"The purpose of the portal is to incorporate insights and lessons-learned from Soldiers and officers, based upon recent experiences in theater; but the goal is to ensure tactics, techniques and procedures remain relevant," said Gen. Peter W. Chiarelli, vice chief of staff of the Army, during his final remarks at the LandWarNet Conference held in August in Fort Lauderdale, Fla. "A Soldier redeployed from Afghanistan, for example, could access the ATTP for site exploitation operations, make changes and add new material based on firsthand experiences in the country."

With the CAC effort, wikis could virtually turn the three-to-five-year process for staffing and updating field manuals into real time, where knowledge can be shared as soon as it is entered, according to CAC officials. By using these wikis, any individual with access to the manual can immediately update each of its sections.

Seven field manuals were updated during the inception. Eventually, as many as 250 manuals will be available for comment, according to CAC officials.

The third portion of milSuite, known as milBlog, allows users to share news, photos, ideas and insight in real-time, with the capability to comment on one another’s feedback.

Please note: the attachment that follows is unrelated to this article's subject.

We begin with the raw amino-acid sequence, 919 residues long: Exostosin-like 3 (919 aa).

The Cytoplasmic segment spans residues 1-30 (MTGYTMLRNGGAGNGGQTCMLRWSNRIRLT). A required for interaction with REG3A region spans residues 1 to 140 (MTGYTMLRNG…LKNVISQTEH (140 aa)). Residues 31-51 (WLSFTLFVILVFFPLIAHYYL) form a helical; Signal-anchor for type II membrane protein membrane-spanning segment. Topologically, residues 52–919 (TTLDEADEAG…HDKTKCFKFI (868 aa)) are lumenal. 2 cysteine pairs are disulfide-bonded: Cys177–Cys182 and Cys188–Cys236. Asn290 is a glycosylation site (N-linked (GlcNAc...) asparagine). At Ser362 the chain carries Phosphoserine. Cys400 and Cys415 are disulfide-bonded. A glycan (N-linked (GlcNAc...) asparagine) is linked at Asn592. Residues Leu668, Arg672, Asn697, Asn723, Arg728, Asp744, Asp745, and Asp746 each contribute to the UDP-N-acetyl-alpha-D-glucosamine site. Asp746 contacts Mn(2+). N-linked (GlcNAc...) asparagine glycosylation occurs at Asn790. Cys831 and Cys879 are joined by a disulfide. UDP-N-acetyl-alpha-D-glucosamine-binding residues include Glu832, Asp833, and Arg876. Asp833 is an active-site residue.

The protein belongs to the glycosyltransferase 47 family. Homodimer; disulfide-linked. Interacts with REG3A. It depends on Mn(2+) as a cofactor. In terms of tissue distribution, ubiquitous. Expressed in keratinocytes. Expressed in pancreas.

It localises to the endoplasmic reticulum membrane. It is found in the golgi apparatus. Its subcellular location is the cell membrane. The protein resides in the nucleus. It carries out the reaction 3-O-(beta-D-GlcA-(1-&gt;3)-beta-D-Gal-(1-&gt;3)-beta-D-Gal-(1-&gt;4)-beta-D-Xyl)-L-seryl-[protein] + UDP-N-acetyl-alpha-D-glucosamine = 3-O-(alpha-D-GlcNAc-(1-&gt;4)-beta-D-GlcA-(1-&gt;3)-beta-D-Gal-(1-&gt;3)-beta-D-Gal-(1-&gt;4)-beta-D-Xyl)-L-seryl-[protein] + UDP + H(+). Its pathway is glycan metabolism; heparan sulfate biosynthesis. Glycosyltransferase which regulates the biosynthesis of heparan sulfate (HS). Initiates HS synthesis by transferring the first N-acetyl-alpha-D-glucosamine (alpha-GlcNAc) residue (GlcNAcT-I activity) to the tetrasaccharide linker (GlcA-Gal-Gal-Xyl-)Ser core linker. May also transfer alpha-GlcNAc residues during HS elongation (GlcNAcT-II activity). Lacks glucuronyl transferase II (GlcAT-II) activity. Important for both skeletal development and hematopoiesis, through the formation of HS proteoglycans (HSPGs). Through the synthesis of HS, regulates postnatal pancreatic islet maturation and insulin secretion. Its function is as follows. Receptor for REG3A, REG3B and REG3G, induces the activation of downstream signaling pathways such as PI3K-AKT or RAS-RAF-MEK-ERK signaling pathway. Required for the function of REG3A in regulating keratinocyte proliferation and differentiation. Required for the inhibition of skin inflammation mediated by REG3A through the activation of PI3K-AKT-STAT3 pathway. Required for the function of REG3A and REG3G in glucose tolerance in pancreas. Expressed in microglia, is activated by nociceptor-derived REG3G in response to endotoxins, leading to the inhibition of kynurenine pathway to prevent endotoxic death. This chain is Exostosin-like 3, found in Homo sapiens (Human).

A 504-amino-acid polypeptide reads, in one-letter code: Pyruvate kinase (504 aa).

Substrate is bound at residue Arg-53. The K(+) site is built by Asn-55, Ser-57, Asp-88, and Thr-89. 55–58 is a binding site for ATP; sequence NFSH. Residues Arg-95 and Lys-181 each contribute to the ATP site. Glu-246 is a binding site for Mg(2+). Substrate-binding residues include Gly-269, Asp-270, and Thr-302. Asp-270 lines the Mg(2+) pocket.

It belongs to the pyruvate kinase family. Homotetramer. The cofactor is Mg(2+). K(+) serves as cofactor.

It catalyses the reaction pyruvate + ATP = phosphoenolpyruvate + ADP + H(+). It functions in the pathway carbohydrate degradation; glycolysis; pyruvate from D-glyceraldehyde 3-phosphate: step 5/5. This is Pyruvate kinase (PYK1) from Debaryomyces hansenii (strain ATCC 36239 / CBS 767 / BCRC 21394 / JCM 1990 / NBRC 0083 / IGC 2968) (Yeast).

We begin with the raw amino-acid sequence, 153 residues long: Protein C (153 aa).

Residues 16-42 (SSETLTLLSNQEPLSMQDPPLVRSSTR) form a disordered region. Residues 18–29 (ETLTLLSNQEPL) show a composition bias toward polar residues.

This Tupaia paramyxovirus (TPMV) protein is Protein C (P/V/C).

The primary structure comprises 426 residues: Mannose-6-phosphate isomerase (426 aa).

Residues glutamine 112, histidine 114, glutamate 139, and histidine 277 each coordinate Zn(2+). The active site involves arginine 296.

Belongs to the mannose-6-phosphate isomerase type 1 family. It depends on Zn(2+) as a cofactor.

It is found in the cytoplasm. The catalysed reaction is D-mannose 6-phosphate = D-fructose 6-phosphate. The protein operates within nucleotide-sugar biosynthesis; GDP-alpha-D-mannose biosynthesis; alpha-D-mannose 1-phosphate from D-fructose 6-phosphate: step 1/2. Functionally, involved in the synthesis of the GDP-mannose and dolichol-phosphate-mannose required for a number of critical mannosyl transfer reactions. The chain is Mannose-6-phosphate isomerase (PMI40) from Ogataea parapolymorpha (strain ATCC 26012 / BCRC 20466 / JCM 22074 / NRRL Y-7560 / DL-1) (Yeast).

MilSuite is assigned to the MilTech Solutions Office, a government organization of the Army’s Program Executive Office for Command, Control and Communications-Tactical (PEO C3T) working in partnership with Product Manager, Acquisition Business.

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January 27, 2010
Symbolic’s Innovative Employees Generate Buzz with Innovative Solutions for the DoD

Word of milBook, a professional Department of Defense (DoD) networking site launched by the government’s MilTech Solutions office, is generating buzz both inside and outside the DoD community, thanks to direct efforts by a core team of Symbolic Systems Inc. employees who support MilTech Solutions.

When milBook was released it generated 5,000 users within the month without any marketing. Recently the MilTech Solutions Office conducted a media blitz where press releases were provided to major media outlets, explained Harris Siegel, Symbolic’s director of Information Management supporting MilTech Solutions.

Within minutes of the press release’s circulation, a journalist from AdWeek published a milBook screen capture to his 9,888 followers via the social chat site Twitter.  Shortly thereafter, it was viewed 90 times on Twitter, and re-published four times on the site. By close of business that day, the story appeared on dozens of sites including MSNBC, Yahoo news; Los Angeles Times; Federal Computer Weekly; Defense Systems; and a technology site in the Dominican Republic that translated information about milBook into Spanish for its followers.